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Mark Nicol
Mark Nicol

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Why would you want to 'scale' agile?

This is the latest in my series of articles on trying to understand the Scaled Agile (SAFe) approach. One of the projects I work on has recently implemented it, and we are currently learning what it means.

Having finally gone round the houses and written articles on Lean, Agile and Scrum the purpose of this article is to describe why someone might want to 'scale' agile in an organization.

Why not just let the Agile teams / Scrum teams do their own thing?

This works fine if you have one team, or the teams are not going to end up getting in each other's way. Imagining the scrum model. The teams will each go through the same stages:

  • They will plan work with their customer/stakeholders.
  • They will then select the items they are going to work on.
  • They then work on those items.
  • Once the team finishes they are going to deliver a product to their customer.

The main chances for conflict come when the work relies on anything outside the control of the team, or on the rhythm in place within another team as to whan they can start work on a given item. However good the teams own planning is, they will fail to complete their work if their priorities don't match.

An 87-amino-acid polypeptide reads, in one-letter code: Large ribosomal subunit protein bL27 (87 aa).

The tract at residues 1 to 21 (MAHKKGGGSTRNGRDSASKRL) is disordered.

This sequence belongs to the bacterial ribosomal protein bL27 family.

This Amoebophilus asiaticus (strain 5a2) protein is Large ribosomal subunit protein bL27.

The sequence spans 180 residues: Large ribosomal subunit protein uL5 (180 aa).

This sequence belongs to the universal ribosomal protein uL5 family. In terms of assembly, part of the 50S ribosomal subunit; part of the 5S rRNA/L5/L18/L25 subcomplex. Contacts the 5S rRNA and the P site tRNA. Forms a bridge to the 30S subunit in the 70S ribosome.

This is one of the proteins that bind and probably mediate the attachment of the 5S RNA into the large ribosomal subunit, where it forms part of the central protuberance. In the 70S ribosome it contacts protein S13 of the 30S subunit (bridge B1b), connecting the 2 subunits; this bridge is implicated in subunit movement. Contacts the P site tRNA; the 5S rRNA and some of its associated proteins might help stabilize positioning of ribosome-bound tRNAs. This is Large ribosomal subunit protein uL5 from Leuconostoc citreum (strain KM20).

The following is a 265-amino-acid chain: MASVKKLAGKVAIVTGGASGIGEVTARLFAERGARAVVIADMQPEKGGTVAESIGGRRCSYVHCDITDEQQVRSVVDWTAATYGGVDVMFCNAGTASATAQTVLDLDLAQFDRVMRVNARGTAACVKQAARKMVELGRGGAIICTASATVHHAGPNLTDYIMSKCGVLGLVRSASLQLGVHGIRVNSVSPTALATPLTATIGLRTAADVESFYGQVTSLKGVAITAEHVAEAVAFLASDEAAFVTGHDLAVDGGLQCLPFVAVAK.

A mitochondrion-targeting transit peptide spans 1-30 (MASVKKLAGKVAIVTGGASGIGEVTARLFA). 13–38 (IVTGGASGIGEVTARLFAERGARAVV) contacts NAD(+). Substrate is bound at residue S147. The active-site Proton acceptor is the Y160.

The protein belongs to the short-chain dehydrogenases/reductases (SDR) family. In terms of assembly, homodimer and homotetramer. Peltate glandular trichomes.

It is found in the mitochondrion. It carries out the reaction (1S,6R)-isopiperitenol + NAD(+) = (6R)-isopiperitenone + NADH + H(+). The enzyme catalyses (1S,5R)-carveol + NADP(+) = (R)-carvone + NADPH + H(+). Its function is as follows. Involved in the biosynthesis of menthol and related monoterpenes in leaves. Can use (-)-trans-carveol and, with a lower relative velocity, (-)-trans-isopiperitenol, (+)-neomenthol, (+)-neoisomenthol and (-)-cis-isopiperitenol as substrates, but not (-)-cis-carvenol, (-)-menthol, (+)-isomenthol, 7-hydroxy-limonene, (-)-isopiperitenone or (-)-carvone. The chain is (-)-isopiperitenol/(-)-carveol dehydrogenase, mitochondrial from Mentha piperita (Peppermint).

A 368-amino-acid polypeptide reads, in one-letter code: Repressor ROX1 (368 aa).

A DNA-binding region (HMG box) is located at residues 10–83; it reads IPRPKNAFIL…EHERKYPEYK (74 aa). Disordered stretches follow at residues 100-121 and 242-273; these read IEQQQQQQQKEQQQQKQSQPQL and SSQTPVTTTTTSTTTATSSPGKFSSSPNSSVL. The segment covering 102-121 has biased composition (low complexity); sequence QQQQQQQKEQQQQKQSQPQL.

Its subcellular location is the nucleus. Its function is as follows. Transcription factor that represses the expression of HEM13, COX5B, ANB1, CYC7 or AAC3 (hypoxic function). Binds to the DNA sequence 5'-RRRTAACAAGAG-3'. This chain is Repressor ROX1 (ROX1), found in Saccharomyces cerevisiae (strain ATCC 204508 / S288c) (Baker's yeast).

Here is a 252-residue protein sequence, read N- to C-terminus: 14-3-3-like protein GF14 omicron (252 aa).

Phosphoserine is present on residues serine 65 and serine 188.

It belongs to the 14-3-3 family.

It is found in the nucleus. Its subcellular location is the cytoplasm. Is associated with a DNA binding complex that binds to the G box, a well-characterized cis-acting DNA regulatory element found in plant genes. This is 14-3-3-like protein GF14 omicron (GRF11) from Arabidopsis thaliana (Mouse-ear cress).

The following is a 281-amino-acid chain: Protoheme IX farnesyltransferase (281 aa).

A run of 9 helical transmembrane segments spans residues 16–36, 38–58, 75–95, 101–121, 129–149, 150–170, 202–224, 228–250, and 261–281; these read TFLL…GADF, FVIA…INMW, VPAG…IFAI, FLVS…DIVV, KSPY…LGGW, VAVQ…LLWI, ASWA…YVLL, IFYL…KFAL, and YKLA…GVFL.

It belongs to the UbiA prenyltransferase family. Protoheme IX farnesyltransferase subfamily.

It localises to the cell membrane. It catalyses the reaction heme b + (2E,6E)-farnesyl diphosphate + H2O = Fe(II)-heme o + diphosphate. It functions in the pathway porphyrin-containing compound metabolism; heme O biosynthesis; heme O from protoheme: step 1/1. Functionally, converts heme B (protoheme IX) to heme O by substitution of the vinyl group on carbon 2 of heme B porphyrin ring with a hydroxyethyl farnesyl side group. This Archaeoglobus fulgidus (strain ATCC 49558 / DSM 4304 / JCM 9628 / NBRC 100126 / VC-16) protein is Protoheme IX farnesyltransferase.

Some examples of this might be:

  • The team need access to a key stakeholder during their planning but the stakeholder is tied up in meetings with another team.
  • The team need a stakeholder to test or review the changes at the end of their sprint. The key stakeholders are however tied up looking at the outputs from a different team
  • The features rely on a particular version of some underlying code. Halfway through the sprint the team responsible for that code upgrade the system
  • The features rely on a change not yet in production, and the team responsible for that change are late.
  • Key specialized operations staff are not available at the point the team is ready to deliver
  • Two teams create features that inadvertently conflict
  • Two teams are due to deliver at the same time, but both changes rely on different versions of a core platform
  • Key people leave a team halfway through a sprint to because the organization wants to start up a new team.